If you’ve been paying attention to Gone Puck Wild lately, and shame on you if you haven’t, then you know school has begun as Wild fans brush up on their knowledge of the new teams within Minnesota’s division. This week, that new team just so happens to be a former Northwest Division rival–the Colorado Avalanche. Going through Sunday, we’ll break down Colorado’s major additions and subtractions, strengths and weaknesses, prospect pool, 2013 draft class and team outlook.
Now that we’ve covered Colorado’s additions and subtractions, it’s time to take a look at the strengths and weaknesses in the Mile High City.
Matt Duchene, Ryan O’Reilly, Gabriel Landeskog and now Nathan MacKinnon–it’s enough elite young talent to make any NHL head coach drool. There’s no doubt there won’t be a shortage of goals scored in Denver in the coming years with these four studs in the lineup. Duchene (3rd overall, 2009), Landeskog (2nd overall, 2011) and MacKinnon (1st overall, 2013) are three young players that will give goalies fits for many, many years to come. These young men will also be heavily relied upon to keep the ship afloat in what looks to be a very tough division.
Joe Sakic and Patrick Roy are heavily investing in their young, but talented, roster, having just signed 20-year old captain Landeskog to a brand new 7-year deal to lead the way for the Avalanche. The selection of MacKinnon gives the organization added depth at center, and could force O’Reilly to the wing if MacKinnon cracks the team’s top-6.
Without “Mac”, Colorado’s top two lines likely look like this:
The Colorado brass has stated they feel MacKinnon is a guy that can instantly step in as third line center, so expect Cody McLeod and Jamie McGinn skating on either side of him.
There’s no doubt offense is going to be the greatest attribute of the Avalanche franchise for a long time, but the defense is in desperate need of attention.
Last season, the Avs averaged 3.12 goals a game, good for 27th in the NHL. In addition, it wasn’t 2007 1st overall pick Erik Johnson that led all blue liners in scoring–it was 2009 3rd round pick Tyson Barrie with two goals and 11 assists for 13 points and a negative-11 rating in 32 games. In 31 games, Johnson had four assists and negative-3 rating. Barrie led all Avs defenders in time-on-ice by an average of 21:34 per game compared to Johnson’s 20:45. Sounds like they really could have used a guy like Seth Jones (cough, cough).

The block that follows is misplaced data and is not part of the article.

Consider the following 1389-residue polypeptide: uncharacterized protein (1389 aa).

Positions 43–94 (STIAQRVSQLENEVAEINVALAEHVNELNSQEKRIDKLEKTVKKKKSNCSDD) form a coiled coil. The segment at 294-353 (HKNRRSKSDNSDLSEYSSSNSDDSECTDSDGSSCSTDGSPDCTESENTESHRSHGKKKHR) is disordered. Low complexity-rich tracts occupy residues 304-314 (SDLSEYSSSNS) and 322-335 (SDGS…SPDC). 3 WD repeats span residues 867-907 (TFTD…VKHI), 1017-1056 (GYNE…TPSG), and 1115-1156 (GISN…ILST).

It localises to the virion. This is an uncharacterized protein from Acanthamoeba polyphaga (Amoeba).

Colorado will be counting on a rebound year for Johnson and praying there won’t be a Sophomore slump for Barrie if they’re going to withstand the trials of the rugged Central Division. The newly acquired Cory Sarich will also be relied upon to log some big minutes. Help may also come in the form of the team’s second 2011 first rounder–Duncan Siemens.
According to Hockey’s Future:
A physical, in-your-face defender with size and an underrated offensive game, Siemens is the complete package. Capable of playing half of the game, Siemens is comfortable playing at both ends of the ice and in any situation, be it even-strength, with the man advantage or on the penalty kill.
Hmm, sounds like the kind of defenseman Colorado desperately needs patrolling their blue line.
Colorado’s problems don’t end at the blue line. The problem extends to the crease, as well. After a stellar first season in Colorado for Semyon Varlamov–a year that saw him post a 26-24-3 record with a .913 save percentage, 2.59 goals against average and four shutouts–last year was one to forget. In 35 starts, the former 2006 first rounder posted an 11-21-3 record with a .903 save percentage, 3.02 goals against average and three shutouts. His 98 goals against were tied for 6th worst in the league with Wild netminder Niklas Backstrom (who had seven more starts), while his 21 losses took the cake as the most in the league. Colorado will need him to get back to his play the year before and pronto.
To sum things up, Colorado may have the offense to keep up with the rest of the division, but the defensive corps and goaltending has to get better if they’re going up against guys like Patrick Kane, Tyler Seguin, Jonathan Toews, Vladimir Tarasenko, Evander Kane and Zach Parise nearly every game. Joe Sakic and Patrick Roy know what they’re doing and they know what it’s going to take to turn this franchise around. There may, and will be, some troubles, but the Avalanche aren’t too far away from being a very serious contender once again.